Particularly useful neutral ester copolymers without any functional groups constituting the coat of the invention described herein are Eudragit® NE30D, Eudragit® NE40D (Rohm America LLC). The preferred polymer is Eudragit NE30D and is present in an amount of from about 1% to about 35% by weight of the coat depending on the therapeutically active agent used and the controlled release profile desired. Hydrophilic agents may also be included in the coat to promote wetting of the coat when in contact with gastrointestinal fluids. Such hydrophilic agents include hydrophilic water soluble polymers such as hydroxypropyl methylcellulose (HPMC), hydroxypropyl cellulose (HPC) and combinations thereof. HPMC is the preferred hydrophilic water soluble polymer. If hydrophilic agents are to be included in the coat composition the agents should be present in an amount from about 0.1% to about 10% by weight of the coating composition, preferably from about 0.1% to about 5% by weight of the coating composition and most preferably from about 0.1% to about 3% by weight of the coating composition.

The coat formulation also comprises a poly gycol with a melting point of greater than 55° C. The poly glycol is selected from the group consisting of polyethylene glycol 6000, polyethylene glycol 8000, polyethylene glycol 10000, and polyethylene glycol 20000. The preferred poly glycol is polyethylene glycol 8000. The poly glycol is present in an amount of from about 0.1% to about 5% by weight of the coat. Other suitable polyglycol derivatives having a melting point at least of 55 deg C. can be, but are not limited to, Poloxamer 188, Poloxamer 338, Poloxamer 407, Polyethylene Oxides, Polyoxyethylene Alkyl Ethers, and Polyoxyethylene Stearates.

In addition to the copolymers and the poly glycol, the coating formulation comprises other pharmaceutically acceptable excipients. The excipients can include but are not limited to anti-tacking agents, emulsifying agents, antifoaming agents, flavourants, colourants, etc. It is known in the art that depending on the intended main function, excipients can affect the properties of the coat in a series of ways, and many substances used in coat formulations can thus be described as multifunctional. A skilled worker will know, based on his technical knowledge, which pharmaceutically acceptable excipients are suitable for the desired controlled release coating composition.

The tackiness of polymeric films is important for the coating of solid dosage forms and for the subsequent curing step (post coating thermal treatment). During coating with either cellulosic or acrylic polymers, an unwanted, and sometimes irreversible agglomeration of several granules or beads or, in the worst case, of the complete batch, can occur, especially at higher product processing temperatures. Accordingly, the addition of anti-tacking agents to coating formulations is desirable. The anti-tacking agents which can be used include but are not limited to adipic acid, magnesium stearate, calcium stearate, zinc stearate, hydrogenated vegetable oils, sterotex, glyceryl monostearate, talc, sodium benzoate, sodium lauryl sulfate, magnesium lauryl sulfate, and the like may be employed. Talc is the preferred anti-tacking agent. Talc may also function as a wetting agent. Mixtures of the anti-tacking agents are operable. The amount of anti-tacking agent in the coating composition is preferably in the range from about 1% to about 15% by weight of the coating dispersion and more preferably from about 1% to about 7% by weight of the coating dispersion.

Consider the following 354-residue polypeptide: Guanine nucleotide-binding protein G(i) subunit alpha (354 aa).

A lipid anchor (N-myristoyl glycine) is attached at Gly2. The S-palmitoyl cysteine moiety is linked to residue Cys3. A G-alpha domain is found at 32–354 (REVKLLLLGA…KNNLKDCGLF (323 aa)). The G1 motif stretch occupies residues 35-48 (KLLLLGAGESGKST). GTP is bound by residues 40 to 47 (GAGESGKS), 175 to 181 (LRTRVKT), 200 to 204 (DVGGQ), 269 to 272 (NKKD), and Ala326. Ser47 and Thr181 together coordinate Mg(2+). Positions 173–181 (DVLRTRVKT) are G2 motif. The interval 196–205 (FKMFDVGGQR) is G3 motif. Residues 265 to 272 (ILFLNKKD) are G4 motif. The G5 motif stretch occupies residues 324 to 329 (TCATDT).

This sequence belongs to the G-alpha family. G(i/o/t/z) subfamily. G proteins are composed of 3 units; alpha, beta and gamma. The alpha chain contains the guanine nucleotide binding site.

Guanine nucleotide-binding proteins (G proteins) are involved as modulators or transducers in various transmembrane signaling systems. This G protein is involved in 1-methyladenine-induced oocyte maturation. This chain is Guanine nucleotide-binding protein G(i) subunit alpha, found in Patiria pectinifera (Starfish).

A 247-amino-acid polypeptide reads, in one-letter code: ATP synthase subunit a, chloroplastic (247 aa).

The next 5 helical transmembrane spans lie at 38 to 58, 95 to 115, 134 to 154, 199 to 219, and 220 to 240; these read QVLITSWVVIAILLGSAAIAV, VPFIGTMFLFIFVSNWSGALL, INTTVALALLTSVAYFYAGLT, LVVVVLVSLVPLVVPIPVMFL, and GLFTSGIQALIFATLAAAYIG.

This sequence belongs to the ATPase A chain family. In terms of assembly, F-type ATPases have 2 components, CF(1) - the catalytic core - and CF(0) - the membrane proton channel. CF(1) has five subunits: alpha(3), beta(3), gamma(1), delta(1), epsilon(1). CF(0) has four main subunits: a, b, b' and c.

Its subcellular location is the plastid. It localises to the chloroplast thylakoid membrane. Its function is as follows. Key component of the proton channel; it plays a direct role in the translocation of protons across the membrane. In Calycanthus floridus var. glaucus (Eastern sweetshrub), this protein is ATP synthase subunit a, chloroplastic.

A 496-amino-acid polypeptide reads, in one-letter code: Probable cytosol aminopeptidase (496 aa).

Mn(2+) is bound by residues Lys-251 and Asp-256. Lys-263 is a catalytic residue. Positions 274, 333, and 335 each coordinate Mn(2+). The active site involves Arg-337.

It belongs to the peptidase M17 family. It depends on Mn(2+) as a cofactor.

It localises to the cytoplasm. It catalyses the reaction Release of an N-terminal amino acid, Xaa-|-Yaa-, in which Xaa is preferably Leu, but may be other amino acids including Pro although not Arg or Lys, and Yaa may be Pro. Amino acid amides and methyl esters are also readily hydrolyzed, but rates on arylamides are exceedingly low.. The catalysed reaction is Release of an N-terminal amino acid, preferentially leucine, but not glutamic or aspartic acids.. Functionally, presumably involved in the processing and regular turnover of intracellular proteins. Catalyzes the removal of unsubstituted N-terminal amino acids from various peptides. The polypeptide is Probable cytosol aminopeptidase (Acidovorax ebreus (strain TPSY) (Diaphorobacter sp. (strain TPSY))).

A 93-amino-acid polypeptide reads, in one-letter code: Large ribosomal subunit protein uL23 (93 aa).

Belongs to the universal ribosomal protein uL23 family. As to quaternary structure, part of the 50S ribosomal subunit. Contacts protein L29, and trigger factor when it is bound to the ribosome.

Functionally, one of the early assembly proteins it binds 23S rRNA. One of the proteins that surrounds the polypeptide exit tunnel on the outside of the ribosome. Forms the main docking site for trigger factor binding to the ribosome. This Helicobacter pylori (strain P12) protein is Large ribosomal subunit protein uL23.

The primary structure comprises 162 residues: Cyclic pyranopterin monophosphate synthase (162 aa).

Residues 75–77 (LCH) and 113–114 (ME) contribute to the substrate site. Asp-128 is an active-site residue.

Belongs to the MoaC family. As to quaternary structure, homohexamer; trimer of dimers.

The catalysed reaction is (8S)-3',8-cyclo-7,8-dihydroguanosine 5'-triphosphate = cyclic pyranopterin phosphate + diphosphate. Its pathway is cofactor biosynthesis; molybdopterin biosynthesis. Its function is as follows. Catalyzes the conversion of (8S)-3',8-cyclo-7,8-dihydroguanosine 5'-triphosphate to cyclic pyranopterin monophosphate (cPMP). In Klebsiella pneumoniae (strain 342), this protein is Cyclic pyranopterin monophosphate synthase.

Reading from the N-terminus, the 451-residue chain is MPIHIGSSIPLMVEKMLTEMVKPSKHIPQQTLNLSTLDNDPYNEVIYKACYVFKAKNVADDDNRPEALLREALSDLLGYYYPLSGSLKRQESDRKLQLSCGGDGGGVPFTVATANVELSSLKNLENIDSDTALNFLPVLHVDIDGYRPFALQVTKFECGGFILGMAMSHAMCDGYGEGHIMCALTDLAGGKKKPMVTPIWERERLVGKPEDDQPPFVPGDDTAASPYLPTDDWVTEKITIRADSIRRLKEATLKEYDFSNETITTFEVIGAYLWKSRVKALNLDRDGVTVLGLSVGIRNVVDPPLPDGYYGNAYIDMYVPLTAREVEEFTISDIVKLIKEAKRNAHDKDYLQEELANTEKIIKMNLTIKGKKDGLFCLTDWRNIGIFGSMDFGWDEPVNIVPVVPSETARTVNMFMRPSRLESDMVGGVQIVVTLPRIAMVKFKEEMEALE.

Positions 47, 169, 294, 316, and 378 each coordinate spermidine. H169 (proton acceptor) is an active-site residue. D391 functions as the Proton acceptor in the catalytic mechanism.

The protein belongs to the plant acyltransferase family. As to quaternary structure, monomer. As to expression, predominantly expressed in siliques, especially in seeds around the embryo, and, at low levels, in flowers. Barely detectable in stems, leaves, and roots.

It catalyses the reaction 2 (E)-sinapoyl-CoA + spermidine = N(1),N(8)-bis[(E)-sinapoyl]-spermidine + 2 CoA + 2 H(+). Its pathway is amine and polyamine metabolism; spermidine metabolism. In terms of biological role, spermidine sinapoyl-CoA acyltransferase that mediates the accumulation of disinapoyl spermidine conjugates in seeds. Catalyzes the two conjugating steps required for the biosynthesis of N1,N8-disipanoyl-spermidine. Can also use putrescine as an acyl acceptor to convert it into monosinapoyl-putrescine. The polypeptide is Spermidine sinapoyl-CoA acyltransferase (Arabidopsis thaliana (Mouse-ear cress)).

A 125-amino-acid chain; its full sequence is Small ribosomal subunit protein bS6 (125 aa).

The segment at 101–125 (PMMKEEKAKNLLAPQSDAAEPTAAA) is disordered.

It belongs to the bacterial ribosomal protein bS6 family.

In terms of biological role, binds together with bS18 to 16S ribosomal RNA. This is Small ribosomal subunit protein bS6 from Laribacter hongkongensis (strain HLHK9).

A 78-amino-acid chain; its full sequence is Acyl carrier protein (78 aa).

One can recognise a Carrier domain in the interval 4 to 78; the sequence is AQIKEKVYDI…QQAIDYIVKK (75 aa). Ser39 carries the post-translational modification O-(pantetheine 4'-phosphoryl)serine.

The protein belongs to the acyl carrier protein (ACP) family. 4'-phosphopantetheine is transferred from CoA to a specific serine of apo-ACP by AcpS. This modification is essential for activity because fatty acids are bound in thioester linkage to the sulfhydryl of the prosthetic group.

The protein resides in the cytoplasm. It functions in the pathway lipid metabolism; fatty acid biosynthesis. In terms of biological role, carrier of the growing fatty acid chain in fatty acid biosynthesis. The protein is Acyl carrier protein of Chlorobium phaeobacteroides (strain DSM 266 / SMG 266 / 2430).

The anti-foaming agents, which may be included in the coating composition of the invention include silicon oil or simethicone, with simethicone being the preferred anti-foaming agent. The anti-foaming agent, if present, is present in an amount up to about 0.5% by weight of the coat composition and preferably from about 0.1% to about 0.4% by weight of the coating composition.

The inclusion of an emulsifying agent or agents (also called emulsifiers or emulgents) is necessary to facilitate actual emulsification during manufacture of the coat, and also to ensure emulsion stability during the shelf-life of the product. Emulsifying agents useful for the coat composition of the invention include, but are not limited to naturally occurring materials and their semi synthetic derivatives, such as the polysaccharides, as well as glycerol esters, cellulose ethers, sorbitan esters and polysorbates. Mixtures are operable. The preferred emulsifying agent is Polysorbate 80 (polyoxyethylene sorbitan mono-oleate)(Tween 80). The emulsifying agent or agents are present in an amount up to about 0.5% by weight of the coat composition and preferably from about 0.1% to about 0.3% by weight of the coat composition.

Any permitted colourants in a film coat formula are invariably water-insoluble colors (pigments). Pigments have certain advantages over water-soluble colors in that they tend to be more chemically stable towards light, provide better opacity and covering power, and optimize the impermeability of a given film to water vapor. Examples of suitable colorants include, but are not limited to iron oxide pigments, titanium dioxide, and aluminum Lakes. Mixtures are operable. The preferred pigment is titanium dioxide. The pigment or colorant is present in an amount of from about 0.1% to about 10% by weight of the coat composition, preferably from about 0.1% to about 5% by weight of the coat composition and most preferably from about 0.1% to about 2% by weight of the coat composition.